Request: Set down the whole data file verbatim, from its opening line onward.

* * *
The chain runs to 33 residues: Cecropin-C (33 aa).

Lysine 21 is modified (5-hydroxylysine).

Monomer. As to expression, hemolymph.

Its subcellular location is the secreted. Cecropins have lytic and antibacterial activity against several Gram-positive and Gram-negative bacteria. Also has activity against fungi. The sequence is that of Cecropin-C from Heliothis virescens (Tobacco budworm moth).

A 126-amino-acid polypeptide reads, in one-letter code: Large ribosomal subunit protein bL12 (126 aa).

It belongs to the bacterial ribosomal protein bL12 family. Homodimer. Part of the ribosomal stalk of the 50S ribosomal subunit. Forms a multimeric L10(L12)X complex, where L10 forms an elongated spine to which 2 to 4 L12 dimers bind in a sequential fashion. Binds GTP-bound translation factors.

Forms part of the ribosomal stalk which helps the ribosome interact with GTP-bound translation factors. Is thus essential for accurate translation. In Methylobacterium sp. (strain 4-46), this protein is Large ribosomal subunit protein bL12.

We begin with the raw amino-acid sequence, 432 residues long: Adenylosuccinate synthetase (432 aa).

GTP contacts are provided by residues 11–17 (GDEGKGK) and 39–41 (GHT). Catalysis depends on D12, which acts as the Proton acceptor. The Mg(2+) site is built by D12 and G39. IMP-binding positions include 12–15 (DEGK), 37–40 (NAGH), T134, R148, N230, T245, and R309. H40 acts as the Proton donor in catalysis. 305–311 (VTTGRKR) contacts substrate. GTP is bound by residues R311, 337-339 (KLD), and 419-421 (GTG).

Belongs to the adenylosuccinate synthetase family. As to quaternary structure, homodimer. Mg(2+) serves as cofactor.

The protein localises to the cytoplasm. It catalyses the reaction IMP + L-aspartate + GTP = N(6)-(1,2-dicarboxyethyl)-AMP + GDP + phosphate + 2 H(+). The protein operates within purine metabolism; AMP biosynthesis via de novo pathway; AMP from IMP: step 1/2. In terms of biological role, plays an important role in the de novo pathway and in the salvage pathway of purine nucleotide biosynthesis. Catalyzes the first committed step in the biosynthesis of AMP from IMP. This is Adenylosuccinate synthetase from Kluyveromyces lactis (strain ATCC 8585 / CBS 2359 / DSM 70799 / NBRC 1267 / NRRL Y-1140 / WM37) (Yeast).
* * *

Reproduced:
The chain runs to 33 residues: Cecropin-C (33 aa).

Lysine 21 is modified (5-hydroxylysine).

Monomer. As to expression, hemolymph.

Its subcellular location is the secreted. Cecropins have lytic and antibacterial activity against several Gram-positive and Gram-negative bacteria. Also has activity against fungi. The sequence is that of Cecropin-C from Heliothis virescens (Tobacco budworm moth).

A 126-amino-acid polypeptide reads, in one-letter code: Large ribosomal subunit protein bL12 (126 aa).

It belongs to the bacterial ribosomal protein bL12 family. Homodimer. Part of the ribosomal stalk of the 50S ribosomal subunit. Forms a multimeric L10(L12)X complex, where L10 forms an elongated spine to which 2 to 4 L12 dimers bind in a sequential fashion. Binds GTP-bound translation factors.

Forms part of the ribosomal stalk which helps the ribosome interact with GTP-bound translation factors. Is thus essential for accurate translation. In Methylobacterium sp. (strain 4-46), this protein is Large ribosomal subunit protein bL12.

We begin with the raw amino-acid sequence, 432 residues long: Adenylosuccinate synthetase (432 aa).

GTP contacts are provided by residues 11–17 (GDEGKGK) and 39–41 (GHT). Catalysis depends on D12, which acts as the Proton acceptor. The Mg(2+) site is built by D12 and G39. IMP-binding positions include 12–15 (DEGK), 37–40 (NAGH), T134, R148, N230, T245, and R309. H40 acts as the Proton donor in catalysis. 305–311 (VTTGRKR) contacts substrate. GTP is bound by residues R311, 337-339 (KLD), and 419-421 (GTG).

Belongs to the adenylosuccinate synthetase family. As to quaternary structure, homodimer. Mg(2+) serves as cofactor.

The protein localises to the cytoplasm. It catalyses the reaction IMP + L-aspartate + GTP = N(6)-(1,2-dicarboxyethyl)-AMP + GDP + phosphate + 2 H(+). The protein operates within purine metabolism; AMP biosynthesis via de novo pathway; AMP from IMP: step 1/2. In terms of biological role, plays an important role in the de novo pathway and in the salvage pathway of purine nucleotide biosynthesis. Catalyzes the first committed step in the biosynthesis of AMP from IMP. This is Adenylosuccinate synthetase from Kluyveromyces lactis (strain ATCC 8585 / CBS 2359 / DSM 70799 / NBRC 1267 / NRRL Y-1140 / WM37) (Yeast).